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Posted (edited)

The neutral switch is a grounding switch in other words instead of switching the 12 vlt pos side of a circuit it switches the ground side of a circuit on/off. Because of that the switch itself cannot cause a fuse to blow if it were shorted to ground. instead if it were shorted to ground the neutral light would stay on all the time. However if the brown wire from the signal fuse was shorted across to the light/green wire to the neutral as in having rubbed together somewhere in the circuit this would blow the signal fuse. As you can see in the schematic the neutral switch also provides ground signal for the carb heater relay, the starting circuit and the igniter unit as well as the neutral light.

  1. Carb heater relay - disconect relay and/or connector to see if issue continues
  2. disconnect connector at relay connect test light or voltmeter to ground and test for currant at light green wire on connector it should light up or show voltage.
  3. disconnect eight pin connector at igniter unit, carb heater relay, and 12 pin connector at starting circuit cut off relay assembly. recheck for voltage as in test #2. if no voltage  this time circuit should be Ok. If there is voltage go to test #4
  4. While performing voltage check as in test #2 remove signal fuse. If indication of voltage goes away there  the light green wire from the neutral switch and the brown wire from the signal fuse have shorted together somewhere in the circuit.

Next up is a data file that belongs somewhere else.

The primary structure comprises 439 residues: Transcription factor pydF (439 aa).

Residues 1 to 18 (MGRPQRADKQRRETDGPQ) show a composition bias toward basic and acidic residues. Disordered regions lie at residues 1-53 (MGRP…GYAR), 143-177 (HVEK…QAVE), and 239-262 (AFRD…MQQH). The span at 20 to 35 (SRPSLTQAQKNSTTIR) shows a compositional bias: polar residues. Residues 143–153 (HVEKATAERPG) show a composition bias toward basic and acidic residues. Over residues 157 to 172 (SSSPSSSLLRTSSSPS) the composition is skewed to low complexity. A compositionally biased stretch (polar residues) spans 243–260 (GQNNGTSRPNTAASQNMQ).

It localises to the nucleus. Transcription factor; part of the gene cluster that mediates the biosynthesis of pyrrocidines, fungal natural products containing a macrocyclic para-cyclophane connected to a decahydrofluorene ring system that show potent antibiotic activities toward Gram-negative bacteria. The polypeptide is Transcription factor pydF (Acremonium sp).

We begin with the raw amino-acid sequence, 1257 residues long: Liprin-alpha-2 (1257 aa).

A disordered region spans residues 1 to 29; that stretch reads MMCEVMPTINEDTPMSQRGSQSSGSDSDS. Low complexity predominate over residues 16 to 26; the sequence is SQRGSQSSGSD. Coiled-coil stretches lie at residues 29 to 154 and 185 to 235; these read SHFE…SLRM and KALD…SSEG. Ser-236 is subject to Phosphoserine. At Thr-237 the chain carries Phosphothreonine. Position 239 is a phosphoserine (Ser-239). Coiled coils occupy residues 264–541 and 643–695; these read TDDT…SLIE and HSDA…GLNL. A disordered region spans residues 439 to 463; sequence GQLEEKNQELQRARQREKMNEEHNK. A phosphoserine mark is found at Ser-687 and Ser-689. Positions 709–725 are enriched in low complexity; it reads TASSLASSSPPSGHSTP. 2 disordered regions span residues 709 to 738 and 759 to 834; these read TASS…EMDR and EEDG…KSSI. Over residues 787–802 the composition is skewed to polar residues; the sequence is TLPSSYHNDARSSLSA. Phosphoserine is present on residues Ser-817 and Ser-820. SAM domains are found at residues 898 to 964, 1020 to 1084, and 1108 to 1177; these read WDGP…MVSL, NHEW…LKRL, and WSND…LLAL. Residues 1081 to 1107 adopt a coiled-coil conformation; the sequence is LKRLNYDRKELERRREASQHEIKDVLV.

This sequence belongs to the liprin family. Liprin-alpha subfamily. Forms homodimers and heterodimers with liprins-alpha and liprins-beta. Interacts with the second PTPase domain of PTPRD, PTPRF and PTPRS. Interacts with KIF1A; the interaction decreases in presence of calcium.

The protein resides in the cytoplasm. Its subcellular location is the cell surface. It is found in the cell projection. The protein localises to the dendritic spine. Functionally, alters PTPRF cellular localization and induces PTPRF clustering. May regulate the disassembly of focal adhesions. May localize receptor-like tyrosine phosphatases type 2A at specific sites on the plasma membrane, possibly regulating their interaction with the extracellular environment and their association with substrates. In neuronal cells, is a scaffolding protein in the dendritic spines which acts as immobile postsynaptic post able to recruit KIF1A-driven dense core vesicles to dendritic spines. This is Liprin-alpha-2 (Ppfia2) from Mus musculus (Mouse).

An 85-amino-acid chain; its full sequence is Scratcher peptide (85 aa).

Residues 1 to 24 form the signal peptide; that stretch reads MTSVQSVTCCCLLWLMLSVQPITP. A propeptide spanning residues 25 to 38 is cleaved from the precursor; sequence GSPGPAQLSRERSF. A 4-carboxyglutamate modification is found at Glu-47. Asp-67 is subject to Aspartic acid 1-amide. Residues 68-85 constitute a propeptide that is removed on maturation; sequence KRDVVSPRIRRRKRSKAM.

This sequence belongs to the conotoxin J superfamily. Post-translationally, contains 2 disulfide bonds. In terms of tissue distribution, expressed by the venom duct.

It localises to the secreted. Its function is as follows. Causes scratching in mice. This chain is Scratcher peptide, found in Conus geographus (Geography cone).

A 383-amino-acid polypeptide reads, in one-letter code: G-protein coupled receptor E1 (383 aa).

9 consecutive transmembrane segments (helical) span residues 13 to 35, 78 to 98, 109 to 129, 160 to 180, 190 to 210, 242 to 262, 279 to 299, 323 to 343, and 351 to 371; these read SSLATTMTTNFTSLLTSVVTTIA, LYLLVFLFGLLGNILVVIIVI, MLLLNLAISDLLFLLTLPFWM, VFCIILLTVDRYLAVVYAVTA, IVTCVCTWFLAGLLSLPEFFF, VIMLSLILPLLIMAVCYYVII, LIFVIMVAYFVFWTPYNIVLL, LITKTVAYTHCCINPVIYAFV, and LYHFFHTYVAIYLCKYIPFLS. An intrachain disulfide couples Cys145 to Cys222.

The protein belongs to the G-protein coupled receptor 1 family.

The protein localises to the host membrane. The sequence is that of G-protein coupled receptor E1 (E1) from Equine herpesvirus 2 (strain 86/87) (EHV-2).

Edited by saddlebum
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In looking at the wiring schematic, the following are on the load side of your turn signal fuse:  Horns, flasher relay, hazard relay, most of your dash indicators and the Brake Light Relay.  The neutral switch is on the carb heater fuse, so this could be a red herring.

Based on your symptoms, I suspect the Brake light relay likely has a fault in it causing at least a partial short to ground when applying the brake (while in traffic).  If the fuse blows when in traffic or neutral, you are also likely braking.  A ground fault in the relay when braking would effectively rob voltage from the rest of the signal circuit and this would explain the neutral light dimming.  Its probably not a hard short to ground but enough to cause the light dimming and then eventually a blown fuse.

This is definitely not the only possibility, but a good candidate based on symptoms and what is on that fuse circuit. 

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Oh, also check your brake light itself to make sure it is working properly, the fault could also be on the other side of that relay.  The relay contact is fed power via the brown wire (straight from the fuse) and once the relay is energized, or closed, the yellow wire receives power and sends it to the brake light.  A ground fault anywhere along those two paths seems like it would cause your symptoms.